Why I Am Particular

Char-grill_07 "At the risk of approaching a definition, a bohemian conservative believes humans ought to appreciate, live amidst, and even love the eccentric particularity of physical nature, of distinctive persons, of local culture, of odd traditions that reach back before memory, and more generally of the person rooted in time and place–a historical expression as unique as the proverbial snowflake.  The bohemian conservative appreciates less the abstract beauty of the woman on the billboard and more the peculiar beauty of the woman who works at the diner.  The bohemian conservative does not love the individualist as much as the eccentric person who is rooted in cultural soil unprocessed by sanitizing consumerism.  The bohemian conservative admires the unique and peculiar over the abstracted perfection of a universal form."

(Ted V. McAllister, in "The Strange Lament of a Bohemian Conservative")

I regularly have to ask forgiveness for being contrarian just to be contrarian, for disliking what everyone else likes, for going to the movies when no one else goes, for eating at restaurants that not many other people seem to know about, for not reading a book that everyone else likes, and so on.  Sometimes I just get an attitude.

But if I'm particular about the particulars of place and time and space,  I like to think it's based on a principle, one that is creational.  God made a world of diversity, not uniformity, created man and woman, not woman and woman, made all different kinds of plants and animals to be named, not one kind of plant and one kind of animal.  You might even say that the Trinity itself is the root of it all, a wonderful particularity in the midst of unity.  As summarized in many confessions, Father, Son, and Spirit are of one substance yet remain three distinct persons.  Trinity and Creation thus compel me to regard particularity, in all its forms, as normative, as God's will for the world.

But that's enough theology.  It just comforts me to know sometimes that there is some authority behind what I want to do.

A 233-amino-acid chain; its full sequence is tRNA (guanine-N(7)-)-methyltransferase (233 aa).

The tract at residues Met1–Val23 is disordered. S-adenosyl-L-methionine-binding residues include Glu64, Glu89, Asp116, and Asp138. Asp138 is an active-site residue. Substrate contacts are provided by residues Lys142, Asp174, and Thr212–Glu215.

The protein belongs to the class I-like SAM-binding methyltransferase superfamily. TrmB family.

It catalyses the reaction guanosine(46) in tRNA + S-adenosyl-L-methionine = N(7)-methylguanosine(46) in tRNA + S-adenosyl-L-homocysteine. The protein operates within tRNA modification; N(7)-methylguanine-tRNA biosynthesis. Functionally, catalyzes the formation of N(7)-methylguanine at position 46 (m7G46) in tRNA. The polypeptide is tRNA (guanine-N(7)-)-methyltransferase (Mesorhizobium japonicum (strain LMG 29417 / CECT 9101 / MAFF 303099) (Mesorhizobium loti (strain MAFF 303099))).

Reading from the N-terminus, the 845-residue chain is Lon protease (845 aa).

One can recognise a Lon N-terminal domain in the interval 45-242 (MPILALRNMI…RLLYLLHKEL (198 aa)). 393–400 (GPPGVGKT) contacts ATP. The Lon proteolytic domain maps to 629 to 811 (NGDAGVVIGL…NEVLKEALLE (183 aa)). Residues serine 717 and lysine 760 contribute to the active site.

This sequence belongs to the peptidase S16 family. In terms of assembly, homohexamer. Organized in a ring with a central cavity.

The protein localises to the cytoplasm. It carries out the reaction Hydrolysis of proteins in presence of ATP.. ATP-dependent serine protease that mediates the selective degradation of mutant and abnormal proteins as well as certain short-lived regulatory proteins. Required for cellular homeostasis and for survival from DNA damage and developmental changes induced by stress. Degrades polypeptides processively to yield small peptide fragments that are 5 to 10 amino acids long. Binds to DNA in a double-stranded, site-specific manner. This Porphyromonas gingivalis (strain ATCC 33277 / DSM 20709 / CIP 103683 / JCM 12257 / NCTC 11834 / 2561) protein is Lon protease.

I like Char-Grill for burgers, not McDonalds, because it's particular, only here, unknown much beyond the borders of Wake County.

In Wrightsville Beach, I always buy my gas at Tom and Nancy's gas station, because I like seeing a husband and wife run a business together, because they always come out and greet me as I pump gas, and because they sound like they're from the place where they live and do business, and because I can't find them anywhere else.

When I visit a city, town, or region, I want to do what the people that live and work and eat in that region do. I don't want to eat at Chilis, but Jacksons.  I want to walk down the streets of Boston, with all their Boston-sounding names.  I want to hear some local music.  I want to know what's interesting about this place.

And I certainly don't want to watch Western TV shows in Kaihura, Uganda, even if I can, but prefer a place fairly untouched by the "sanitizing consumerism" under which we labor.

My teenagers don't understand this.  They love what they love and have little time for the unpredictability of a local restaurant, of the unknown, for the quaint eccentricities of place.  I don't even remember being that way.  The most wonderful thing for me is an open road, a new place, and someone to share it with.  Picture this:  On midnight of the day I turned 16, armed with my learner's permit and a friend three months older with a license, I drove all night over four counties, stopping at corner stores, restaurants, and by the sides of the road (to soak up place and freedom, of course).  Why?  Because I wanted to see particular things, to experience something different than where I lived. Because I could.

And another thing: When I'm 75 and, God willing, looking across the room at my wife, she'll still be particular to me and profoundly mysterious, like everything that God thought up and made. Like those roadside stores and diners I saw at 16, like Tom and Nancy, like the stories my aunt tells of another time, like the cats that walk the halls of our home and curl at our feet, like that particular tree on that particular road on my way to work, like everyone I ever knew.

Jesus was a particular man.  So am I.